nep-edu New Economics Papers
on Education
Issue of 2008‒10‒28
fifteen papers chosen by
Joao Carlos Correia Leitao
Technical University of Lisbon

  1. The Feudal Society in Today's University By Houck, James P.
  2. Intergenerational Education Mobility among the Children of Canadian Immigrants By Aydemir, Abdurrahman; Chen, Wen-Hao; Corak, Miles
  3. Estimating the Effect of Student Aid on College Enrollment: Evidence from a Government Grant Policy Reform By Helena Skyt Nielsen; Torben Sørensen; Christopher Taber
  4. Why Educated Mothers don’t make Educated Children? A Statistical Study in the Intergenerational Transmission of Schooling By Chiara Pronzato
  5. Attitudes of Higher Education students to new venture creation: a preliminary approach to the Portuguese case By Aurora A.C. Teixeira; Todd Davey
  6. The Evolution of the Returns to Human Capital in Canada, 1980-2006 By Riddell, Craig; Boudarbat, Brahim; Lemieux, Thomas
  7. Facilitating Classroom Economics Experiments with an Emerging Technology: The Case of Clickers By Liu, Donald J.; Walker, J.D.; Bauer, Theresa A.; Zhao, Meng
  8. The Impact of Outsourcing on the Japanese and South Korean Labor Markets: International Outsourcing of Intermediate Inputs and Assembly in East Asia By Sanghoon Ahn; Kyoji Fukao; Keiko Ito
  9. Class Origin, Family Culture, and Intergenerational Correlation of Education in Rural China By Hiroshi Sato; Li Shi
  10. Teacher Quality in Educational Production: Tracking, Decay, and Student Achievement By Jesse Rothstein
  11. Understanding Low Average Returns to Education in Africa: The Role of Heterogeneity across Education Levels and the Importance of Political and Economic Reforms By Uwaifo Oyelere, Ruth
  12. Inside the Black of Box of Ability Peer Effects: Evidence from Variation in Low Achievers in the Classroom By Victor Lavy; M. Daniele Paserman; Analia Schlosser
  13. Does Money Matter for Schools? By Holmlund, Helena; McNally, Sandra; Viarengo, Martina
  14. The Role of Business Planning Concepts in Balancing Mission and Financial Sustainability Responsibilities in Extension Programming By Klein, Thomas K.; Morse, George M.
  15. Household Income As A Determinant of Child Labor and School Enrollment in Brazil: Evidence From A Social Security Reform By Irineu E. Carvalho Filho

  1. By: Houck, James P.
    Abstract: Few institutions puzzle outsiders as much as the modern university. Even insiders may not grasp the primal essence of its life and behavior. The sheer size and diversity of many universities defeats orderly consideration. We adopt crude simplifications or, worse, numbing obfuscation. This is entirely unnecessary. The core of university life can be illuminated clearly through the prism of a rich and beguiling metaphor. This metaphor requires only that we see today's university as a thinly disguised feudal society such as existed in Europe during the 11th or 12th century A.D. In this medieval context, many otherwise baffling modern mysteries in academe become transparent.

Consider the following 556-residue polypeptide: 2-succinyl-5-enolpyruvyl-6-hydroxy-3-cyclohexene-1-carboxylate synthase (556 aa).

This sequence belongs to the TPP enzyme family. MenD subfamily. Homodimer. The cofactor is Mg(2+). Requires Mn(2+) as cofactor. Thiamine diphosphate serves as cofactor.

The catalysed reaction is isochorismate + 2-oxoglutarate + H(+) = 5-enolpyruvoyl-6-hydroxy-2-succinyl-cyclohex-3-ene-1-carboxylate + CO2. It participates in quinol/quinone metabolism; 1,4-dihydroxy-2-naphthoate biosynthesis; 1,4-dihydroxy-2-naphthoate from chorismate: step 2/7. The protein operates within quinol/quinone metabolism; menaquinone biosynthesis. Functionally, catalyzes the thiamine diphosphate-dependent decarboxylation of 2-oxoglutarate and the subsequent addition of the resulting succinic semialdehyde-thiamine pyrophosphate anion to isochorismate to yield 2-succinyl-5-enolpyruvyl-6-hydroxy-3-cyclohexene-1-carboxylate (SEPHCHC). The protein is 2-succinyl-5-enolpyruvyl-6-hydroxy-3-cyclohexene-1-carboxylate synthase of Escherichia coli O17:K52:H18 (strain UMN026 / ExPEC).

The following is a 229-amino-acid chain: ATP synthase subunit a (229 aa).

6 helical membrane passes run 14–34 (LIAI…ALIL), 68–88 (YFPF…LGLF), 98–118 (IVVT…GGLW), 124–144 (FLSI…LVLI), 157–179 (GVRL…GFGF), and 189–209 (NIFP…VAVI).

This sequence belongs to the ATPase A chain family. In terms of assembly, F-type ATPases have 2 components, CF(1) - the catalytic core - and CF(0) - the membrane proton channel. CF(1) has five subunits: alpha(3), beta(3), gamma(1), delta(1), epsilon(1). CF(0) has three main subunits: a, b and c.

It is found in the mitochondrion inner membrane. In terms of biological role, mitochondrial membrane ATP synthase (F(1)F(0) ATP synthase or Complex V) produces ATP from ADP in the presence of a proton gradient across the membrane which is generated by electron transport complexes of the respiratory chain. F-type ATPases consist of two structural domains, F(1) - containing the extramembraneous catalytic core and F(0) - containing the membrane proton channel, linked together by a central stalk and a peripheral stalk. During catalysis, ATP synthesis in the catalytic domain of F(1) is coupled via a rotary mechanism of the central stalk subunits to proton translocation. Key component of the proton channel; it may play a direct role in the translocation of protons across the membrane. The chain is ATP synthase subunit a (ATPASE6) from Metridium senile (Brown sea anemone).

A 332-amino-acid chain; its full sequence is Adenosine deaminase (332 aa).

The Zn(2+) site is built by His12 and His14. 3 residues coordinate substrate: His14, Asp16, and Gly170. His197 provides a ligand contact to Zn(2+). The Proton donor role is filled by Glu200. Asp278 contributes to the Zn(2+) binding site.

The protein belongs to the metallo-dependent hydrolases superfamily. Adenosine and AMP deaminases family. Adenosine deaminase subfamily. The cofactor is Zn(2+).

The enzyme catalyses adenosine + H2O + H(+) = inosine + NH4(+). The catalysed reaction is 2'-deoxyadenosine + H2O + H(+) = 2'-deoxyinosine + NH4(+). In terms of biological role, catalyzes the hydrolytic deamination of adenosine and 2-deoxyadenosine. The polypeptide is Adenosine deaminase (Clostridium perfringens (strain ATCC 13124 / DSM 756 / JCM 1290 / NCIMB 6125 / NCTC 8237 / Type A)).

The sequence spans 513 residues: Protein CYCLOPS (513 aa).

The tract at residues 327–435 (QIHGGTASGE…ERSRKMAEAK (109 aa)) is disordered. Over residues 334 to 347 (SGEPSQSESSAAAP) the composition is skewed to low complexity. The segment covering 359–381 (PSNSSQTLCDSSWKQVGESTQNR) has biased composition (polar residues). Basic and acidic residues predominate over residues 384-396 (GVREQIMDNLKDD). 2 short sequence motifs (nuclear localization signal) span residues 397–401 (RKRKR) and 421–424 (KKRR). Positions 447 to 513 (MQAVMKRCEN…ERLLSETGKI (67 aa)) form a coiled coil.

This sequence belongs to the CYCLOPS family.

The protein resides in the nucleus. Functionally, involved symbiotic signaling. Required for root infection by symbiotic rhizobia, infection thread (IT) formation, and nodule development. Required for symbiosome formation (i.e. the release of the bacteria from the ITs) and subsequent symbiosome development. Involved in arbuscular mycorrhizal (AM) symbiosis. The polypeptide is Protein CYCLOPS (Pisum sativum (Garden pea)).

Keywords: Teaching/Communication/Extension/Profession,
    Date: 2007–09–17
  2. By: Aydemir, Abdurrahman (Statistics Canada); Chen, Wen-Hao (Statistics Canada); Corak, Miles (University of Ottawa)
    Abstract: We analyze the intergenerational education mobility of Canadian men and women born to immigrants. A detailed portrait of Canadians is offered, as are estimates of the degree of generational mobility among the children of immigrants. Persistence in the years of schooling across the generations is rather weak between immigrants and their Canadian born children, and a third as strong as for the general population. Parental earnings is not correlated with years of schooling for second generation children, and if anything negatively correlated. Finally we find that the intergenerational transmission of education has not changed across the birth cohorts of the post-war period.
    Keywords: immigrants, education, intergenerational mobility
    JEL: F22 I20 J62
    Date: 2008–10
  3. By: Helena Skyt Nielsen; Torben Sørensen; Christopher Taber (School of Economics and Management, University of Aarhus, Denmark)